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Mining slump weighs on flat FTSE

Mining slump weighs on flat FTSE

A slump in the share price of mining stocks has weighed on the FTSE 100 as fresh fears over top metals consumer China's growth emerged.

Miners stocks sank by an average of 2% after worries over Chinese growth resurfaced following efforts by authorities to speed up local authority spending in the country in a bid to meet growth targets.

The biggest FTSE 100 fallers were:

  • Anglo American (AAL), down 51.5p, or 3.3%, at £14.94;
  • Fresnillo (FRES), down 23p, or 2.8%, at 812p;
  • Rio Tinto (RIO), down 81p, or 2.5%, at £31.08;
  • Randgold Resources (RRS), down 88p, or 2%, at £44.04;
  • BHP Billiton (BLT), down 33p, or 1.7%, at £19.08.

Those losses dragged down the FTSE 100, which shed 12 points, or 0.2%, to trade at 6,859.

FTSE 250 stock Fenner (FENR) was a big mover, falling 48.5p, or 12.4%, to 341.2p after the industrial belting producer issued a profit warning. Fenner said profits were likely to be 10% to 15% lower than expected this year due to weak demand from the US coal mining industry and its failure to land a key contract in Australia.

'Whilst some may be tempted to view today's warning as the final downgrade in the cycle, it is worth noting that there is now even more discussion amongst mining commentators that coal miners will now need to cut production to support commodity prices which have fallen heavily,' said analysts at Espirito Santo Investment Bank.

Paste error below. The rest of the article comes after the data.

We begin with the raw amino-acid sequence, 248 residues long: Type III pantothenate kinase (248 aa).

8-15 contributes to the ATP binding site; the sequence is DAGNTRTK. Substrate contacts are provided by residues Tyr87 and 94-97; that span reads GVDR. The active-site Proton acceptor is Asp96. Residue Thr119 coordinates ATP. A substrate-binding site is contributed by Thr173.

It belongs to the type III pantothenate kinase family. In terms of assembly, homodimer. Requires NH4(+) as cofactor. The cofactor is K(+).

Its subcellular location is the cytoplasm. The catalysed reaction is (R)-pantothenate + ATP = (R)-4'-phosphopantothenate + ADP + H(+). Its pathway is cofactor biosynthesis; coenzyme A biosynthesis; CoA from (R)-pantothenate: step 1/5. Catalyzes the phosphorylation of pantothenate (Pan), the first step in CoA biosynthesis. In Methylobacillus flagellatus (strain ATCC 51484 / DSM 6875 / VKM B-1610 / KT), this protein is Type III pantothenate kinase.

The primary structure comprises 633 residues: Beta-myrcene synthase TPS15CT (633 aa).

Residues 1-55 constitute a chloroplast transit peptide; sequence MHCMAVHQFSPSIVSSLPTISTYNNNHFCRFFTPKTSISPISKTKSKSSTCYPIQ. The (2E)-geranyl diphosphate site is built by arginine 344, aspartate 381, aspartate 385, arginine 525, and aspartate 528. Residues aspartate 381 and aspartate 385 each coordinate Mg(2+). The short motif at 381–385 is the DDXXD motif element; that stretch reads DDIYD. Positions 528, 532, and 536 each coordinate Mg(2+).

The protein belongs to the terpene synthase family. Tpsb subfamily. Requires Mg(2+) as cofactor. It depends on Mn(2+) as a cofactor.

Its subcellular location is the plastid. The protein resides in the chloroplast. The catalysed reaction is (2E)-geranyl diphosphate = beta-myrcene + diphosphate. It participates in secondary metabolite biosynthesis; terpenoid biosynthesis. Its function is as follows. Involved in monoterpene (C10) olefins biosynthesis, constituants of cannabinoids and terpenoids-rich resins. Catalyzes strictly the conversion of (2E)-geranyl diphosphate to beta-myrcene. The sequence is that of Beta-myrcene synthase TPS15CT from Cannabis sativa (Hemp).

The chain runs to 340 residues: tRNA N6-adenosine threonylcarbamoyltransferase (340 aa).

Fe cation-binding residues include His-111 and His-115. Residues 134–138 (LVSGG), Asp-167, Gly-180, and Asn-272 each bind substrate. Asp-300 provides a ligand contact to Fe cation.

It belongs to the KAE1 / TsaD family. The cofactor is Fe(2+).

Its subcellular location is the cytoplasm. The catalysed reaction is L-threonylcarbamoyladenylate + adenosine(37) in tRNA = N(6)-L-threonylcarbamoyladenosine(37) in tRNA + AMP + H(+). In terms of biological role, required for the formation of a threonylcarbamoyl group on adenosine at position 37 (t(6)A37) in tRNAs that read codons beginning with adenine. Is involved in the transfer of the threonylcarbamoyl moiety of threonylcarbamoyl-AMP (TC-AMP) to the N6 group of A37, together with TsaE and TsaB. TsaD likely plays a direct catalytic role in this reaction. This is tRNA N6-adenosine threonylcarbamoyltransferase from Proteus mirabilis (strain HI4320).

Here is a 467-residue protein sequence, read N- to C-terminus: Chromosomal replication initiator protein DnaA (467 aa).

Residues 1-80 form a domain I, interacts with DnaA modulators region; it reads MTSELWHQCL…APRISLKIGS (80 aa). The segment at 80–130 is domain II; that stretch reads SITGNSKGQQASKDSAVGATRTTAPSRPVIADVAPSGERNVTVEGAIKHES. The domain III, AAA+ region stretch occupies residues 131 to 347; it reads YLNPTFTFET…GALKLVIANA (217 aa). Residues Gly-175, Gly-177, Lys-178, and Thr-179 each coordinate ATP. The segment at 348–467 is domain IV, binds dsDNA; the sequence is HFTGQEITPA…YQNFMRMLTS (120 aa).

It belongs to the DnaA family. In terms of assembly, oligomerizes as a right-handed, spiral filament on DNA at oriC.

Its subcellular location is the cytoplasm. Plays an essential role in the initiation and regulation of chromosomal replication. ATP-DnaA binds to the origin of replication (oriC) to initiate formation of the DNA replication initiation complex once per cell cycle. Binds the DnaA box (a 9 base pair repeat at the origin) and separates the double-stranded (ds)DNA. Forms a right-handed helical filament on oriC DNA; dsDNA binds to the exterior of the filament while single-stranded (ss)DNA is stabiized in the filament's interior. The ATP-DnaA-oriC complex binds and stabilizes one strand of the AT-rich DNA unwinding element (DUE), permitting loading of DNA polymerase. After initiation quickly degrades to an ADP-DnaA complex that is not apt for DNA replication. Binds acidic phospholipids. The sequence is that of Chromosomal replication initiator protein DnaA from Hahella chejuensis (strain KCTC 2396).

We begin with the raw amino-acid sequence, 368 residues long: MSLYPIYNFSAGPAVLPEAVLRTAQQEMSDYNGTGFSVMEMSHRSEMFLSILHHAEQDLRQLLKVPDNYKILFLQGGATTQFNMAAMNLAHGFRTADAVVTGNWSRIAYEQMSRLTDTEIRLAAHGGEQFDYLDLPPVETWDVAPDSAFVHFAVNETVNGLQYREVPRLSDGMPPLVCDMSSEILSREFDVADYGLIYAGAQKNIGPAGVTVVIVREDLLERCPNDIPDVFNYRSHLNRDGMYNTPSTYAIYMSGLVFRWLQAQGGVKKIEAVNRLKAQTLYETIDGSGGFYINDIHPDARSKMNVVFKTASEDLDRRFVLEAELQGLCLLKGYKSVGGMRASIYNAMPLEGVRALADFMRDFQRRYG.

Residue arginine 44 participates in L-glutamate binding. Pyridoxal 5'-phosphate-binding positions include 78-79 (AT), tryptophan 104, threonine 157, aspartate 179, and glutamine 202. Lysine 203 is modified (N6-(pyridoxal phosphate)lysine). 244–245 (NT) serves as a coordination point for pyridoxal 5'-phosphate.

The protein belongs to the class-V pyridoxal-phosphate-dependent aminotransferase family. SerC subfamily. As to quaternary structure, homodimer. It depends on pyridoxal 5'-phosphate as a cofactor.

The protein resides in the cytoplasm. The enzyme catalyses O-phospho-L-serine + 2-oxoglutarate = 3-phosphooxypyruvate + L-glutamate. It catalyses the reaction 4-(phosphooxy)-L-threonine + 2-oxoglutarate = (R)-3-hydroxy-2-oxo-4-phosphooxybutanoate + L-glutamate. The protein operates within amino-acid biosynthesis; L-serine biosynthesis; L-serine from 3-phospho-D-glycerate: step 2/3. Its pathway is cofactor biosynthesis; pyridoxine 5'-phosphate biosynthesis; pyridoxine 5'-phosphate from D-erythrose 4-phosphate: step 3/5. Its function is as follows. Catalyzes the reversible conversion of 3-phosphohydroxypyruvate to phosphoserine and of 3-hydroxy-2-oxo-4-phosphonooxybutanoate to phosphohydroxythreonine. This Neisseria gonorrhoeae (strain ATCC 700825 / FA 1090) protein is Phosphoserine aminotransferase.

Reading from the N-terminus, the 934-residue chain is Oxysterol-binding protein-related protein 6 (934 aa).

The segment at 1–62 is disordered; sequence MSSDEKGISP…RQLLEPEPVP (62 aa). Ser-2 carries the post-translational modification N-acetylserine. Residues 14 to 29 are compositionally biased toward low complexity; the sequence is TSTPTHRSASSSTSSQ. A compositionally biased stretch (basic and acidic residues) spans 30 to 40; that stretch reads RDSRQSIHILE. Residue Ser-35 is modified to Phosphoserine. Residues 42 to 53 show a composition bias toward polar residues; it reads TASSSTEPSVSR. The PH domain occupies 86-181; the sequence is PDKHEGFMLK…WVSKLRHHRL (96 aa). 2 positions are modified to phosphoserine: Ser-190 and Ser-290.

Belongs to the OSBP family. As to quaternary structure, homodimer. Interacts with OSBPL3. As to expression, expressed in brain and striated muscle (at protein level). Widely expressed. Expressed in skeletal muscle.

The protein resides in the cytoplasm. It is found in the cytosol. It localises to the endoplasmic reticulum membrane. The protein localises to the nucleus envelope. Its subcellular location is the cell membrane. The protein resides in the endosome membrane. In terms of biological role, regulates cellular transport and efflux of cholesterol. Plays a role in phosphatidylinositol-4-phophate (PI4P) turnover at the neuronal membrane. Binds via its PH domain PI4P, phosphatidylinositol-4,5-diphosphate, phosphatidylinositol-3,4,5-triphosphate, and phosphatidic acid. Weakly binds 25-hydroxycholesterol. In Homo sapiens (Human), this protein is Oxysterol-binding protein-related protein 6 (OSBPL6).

'We are not seeing evidence to support expectation of a reversal of fortunes, particularly in coal markets, over the course of the next 12 months.'

Gold prices have continued to fall after taking a tumble on Tuesday, dropping 0.1% to $1254.5, as worries about geopolitical tensions over the Ukraine fade. 'The political strife 1,500 miles east of here is still serious, but it is being rather overlooked by investors,' said Jonathan Sudaria, dealer at Capital Spreads.

'The lofty equity prices must be down to the world being at such ease at the moment. Economies are pootling along nicely, as are companies; and [US Federal Reserve boss] Janet Yellen seems to have gone on an extended holiday.'

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